Wednesday, September 9, 2020

Advice From the Not-So-Mighty Samson

There was an interesting reaction to the claim that we noted yesterday from Alex Rodriguez that, if his group somehow managed to pry the Mets away from Steve Cohen, one major goal would be to push the payroll toward $225 million. David Samson, who used to be President of the Miami Marlins, is now apparently a podcaster for CBS Sports. He apparently had some thoughts on A-Rod's payroll promise.

In case you don't remember, Samson was President of the Marlins back when his former stepfather Jeffrey Loria owned the team. I'm not a fan of the guy at all, basically he presided over the team when they were running a huge scam against MLB, pocketing revenue sharing dollars instead of making any real effort to field a competitive team. Then they convinced Miami to build a ballpark for them, signed a few free agents including Jose Reyes to prove that they were "serious" about contending, then held another fire sale the next season.

But, anyhoo, on his podcast Samson tore into A-Rod for promising aa $225 million payroll. To quote the former Marlins exec:
"A-Rod and J-Lo show that they have zero experience. Don't make promises that you don't know that you can keep. There's a reason that the Mets payroll isn't $225 million: they can't afford it. And if they can't afford it, you think that you can come in and run the team so much better that you'll have a payroll of $225 million... the only teams that ever have payrolls approaching that are the Red Sox, Yankees, Dodgers, and Cubs."
As previously stated, I think the guy is kind of a d-bag, but he's not wrong here. There is a reason why the four clubs he mentioned can afford to run those kind of payrolls. They are elite teams with huge followings who have also managed to sustain baseball success.

The Red Sox have a unique situation. Boston isn't a hug city like New York, LA and Chicago, but they basically have most of New England to themselves, and also have fans around the country thanks to all of the colleges and universities in town. Many people come to Boston for school and become life-long fans of the Sawks.

New York, Chicago and LA are huge cities. And, while the Yankees, Dodgers and Cubs share their cities with other teams, they are all by far the biggest teams in town. The White Sox aren't even close to the Cubs in popularity and don't run big payrolls. The Angels spend some money, but they can't compete with the Dodgers. And, as we sadly know all too well, the Mets are far behind the Yankees in New York. That was the case before Madoff turned the Mets into a bargain basement outfit, thanks to years of Yankees success and repeated faceplants by the Wilpon-led Mets in the 1990s and all of this century.

Don't get me wrong here. The Mets will never be as big of a name as the Yankees, but that doesn't mean they can't compete with them and exist as a true large market team in New York City. It won't happen, however, just by spending up near the top of MLB for a couple of years. It's harder than ever just to "buy" a title these days, and only sustained success will enable the Mets to carve out their own large chunk of the Big Apple. The Mets were the toast of the town for a while in the 80s, but that ended pretty quickly when they were unable to compete for the playoffs every year.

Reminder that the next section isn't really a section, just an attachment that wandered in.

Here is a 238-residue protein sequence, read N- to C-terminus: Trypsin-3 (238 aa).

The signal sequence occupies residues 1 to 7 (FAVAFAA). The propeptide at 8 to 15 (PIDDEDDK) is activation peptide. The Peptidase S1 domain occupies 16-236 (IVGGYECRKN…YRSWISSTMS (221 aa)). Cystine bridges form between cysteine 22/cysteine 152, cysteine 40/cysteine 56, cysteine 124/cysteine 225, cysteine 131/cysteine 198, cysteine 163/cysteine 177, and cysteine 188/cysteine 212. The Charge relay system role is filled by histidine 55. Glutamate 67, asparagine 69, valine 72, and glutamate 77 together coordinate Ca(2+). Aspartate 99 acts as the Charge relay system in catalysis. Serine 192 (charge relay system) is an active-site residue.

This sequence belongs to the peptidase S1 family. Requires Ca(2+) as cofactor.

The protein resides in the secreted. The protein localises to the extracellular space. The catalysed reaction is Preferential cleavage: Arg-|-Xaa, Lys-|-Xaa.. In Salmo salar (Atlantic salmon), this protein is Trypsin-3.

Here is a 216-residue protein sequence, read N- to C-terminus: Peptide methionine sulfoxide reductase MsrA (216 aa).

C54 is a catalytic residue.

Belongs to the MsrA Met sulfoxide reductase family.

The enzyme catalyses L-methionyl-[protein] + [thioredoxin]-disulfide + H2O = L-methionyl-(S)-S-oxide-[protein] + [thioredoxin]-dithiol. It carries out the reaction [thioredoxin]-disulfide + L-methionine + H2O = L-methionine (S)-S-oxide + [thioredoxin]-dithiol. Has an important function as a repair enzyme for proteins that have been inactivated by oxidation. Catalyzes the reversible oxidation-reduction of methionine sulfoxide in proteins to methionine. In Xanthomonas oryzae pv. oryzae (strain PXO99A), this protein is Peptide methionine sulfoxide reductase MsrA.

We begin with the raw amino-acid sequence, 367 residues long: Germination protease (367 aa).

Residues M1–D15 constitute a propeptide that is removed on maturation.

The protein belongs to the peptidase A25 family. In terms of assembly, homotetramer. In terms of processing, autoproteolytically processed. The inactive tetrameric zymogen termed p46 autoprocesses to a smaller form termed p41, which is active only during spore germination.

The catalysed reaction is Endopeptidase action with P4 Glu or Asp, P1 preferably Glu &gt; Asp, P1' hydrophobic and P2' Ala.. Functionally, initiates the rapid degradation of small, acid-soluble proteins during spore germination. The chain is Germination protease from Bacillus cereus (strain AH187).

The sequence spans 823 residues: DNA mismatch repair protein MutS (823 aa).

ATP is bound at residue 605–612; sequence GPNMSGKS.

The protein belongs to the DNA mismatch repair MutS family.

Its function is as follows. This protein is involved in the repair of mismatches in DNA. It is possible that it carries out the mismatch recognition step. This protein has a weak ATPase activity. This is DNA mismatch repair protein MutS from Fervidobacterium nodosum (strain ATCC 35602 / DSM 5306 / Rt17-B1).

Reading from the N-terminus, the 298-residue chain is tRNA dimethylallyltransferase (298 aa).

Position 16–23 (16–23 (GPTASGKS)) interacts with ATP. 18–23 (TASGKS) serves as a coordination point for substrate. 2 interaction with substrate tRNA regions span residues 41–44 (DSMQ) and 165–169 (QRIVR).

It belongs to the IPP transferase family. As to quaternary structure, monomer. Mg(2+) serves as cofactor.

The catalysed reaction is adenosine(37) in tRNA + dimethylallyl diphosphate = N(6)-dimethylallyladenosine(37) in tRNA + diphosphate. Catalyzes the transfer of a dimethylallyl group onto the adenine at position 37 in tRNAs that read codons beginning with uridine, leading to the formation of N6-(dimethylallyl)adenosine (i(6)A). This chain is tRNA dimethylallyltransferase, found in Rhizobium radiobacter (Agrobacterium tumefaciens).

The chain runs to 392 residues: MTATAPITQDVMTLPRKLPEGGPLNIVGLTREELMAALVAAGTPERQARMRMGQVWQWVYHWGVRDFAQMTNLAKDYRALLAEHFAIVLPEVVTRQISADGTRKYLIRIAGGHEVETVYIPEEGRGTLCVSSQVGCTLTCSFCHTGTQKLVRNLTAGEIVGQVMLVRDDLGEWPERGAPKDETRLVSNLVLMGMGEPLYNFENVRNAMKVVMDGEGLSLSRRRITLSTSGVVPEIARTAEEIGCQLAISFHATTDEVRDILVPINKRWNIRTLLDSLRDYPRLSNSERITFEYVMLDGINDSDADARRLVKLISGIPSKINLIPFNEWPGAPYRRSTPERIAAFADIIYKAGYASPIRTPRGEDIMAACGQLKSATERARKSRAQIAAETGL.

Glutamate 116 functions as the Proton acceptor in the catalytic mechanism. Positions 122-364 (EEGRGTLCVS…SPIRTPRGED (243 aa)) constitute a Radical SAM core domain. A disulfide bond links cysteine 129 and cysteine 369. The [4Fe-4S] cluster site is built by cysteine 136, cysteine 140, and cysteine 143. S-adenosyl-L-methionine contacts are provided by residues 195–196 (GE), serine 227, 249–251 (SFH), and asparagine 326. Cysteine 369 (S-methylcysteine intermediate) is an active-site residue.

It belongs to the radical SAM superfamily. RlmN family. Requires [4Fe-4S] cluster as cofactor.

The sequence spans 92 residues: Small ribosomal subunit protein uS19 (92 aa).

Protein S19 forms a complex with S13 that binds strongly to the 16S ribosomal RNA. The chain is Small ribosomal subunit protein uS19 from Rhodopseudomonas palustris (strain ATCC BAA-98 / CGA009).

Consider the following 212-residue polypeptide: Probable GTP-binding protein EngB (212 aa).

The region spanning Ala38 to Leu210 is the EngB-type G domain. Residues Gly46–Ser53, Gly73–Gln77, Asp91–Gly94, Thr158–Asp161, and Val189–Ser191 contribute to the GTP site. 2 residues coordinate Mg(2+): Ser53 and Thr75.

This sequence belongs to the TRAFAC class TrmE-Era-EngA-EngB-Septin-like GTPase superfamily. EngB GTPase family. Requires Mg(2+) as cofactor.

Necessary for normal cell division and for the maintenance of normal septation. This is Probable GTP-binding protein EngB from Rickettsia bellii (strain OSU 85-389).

Jacking up the payroll into the MLB top 5 would definitely increase the amount of interest in the team, but that interest would dissipate quickly if the team failed to make the playoffs. The needs of this Mets team goes deeper than a player or two, and impact free agents are expensive. For them to have any sustained success for a period of time that would allow them to join MLB's elite it would take more than just some increased spending. The whole organization needs to be run smarter and just plain better.

If I were Steve Cohen, I would certainly look to show Mets fans that there's a new sheriff in town by increasing payroll as much as practical this winter. Keep in mind, however, that the Mets were losing quite a bit of money while only running a middling payroll. The idea that you could spend your way into contention with this team and remain competitive is pretty far-fetched.

Both Michael Conforto and Noah Syndergaard will be free agents after next season. I think the Mets have to try to hold onto both of them, although it's admittedly trickier with Syndergaard coming off the Tommy John surgery. As long as he can prove that he's healthy he's going to command a very large contract, despite the fact that he's never pitched over 200 innings in a season and was pretty disappointing in 2019. Still, if it was my decision I'd do everything I could to hold onto him. It would be quite a blow to the fans to see him walk.

Just keeping those 2 guys would be quite a bump to the payroll, and there would still be quite a few issues to address. The one thing that might help the Mets in this regard is the likelihood that the price of the good but not elite free agents is likely to come down in the short term. The possibility of plugging holes without blowing the whole bankroll might take the Mets closer to being a real contender.

It's going to be an interesting time to be a Mets fan over these next 2 or 3 years, as we watch the moves that the Mets make to try to take their place among the league's elite.

Okay, I'm out for tonight. Please stay safe, be well and take care.

 Follow me on Twitter @MikeSteffanos

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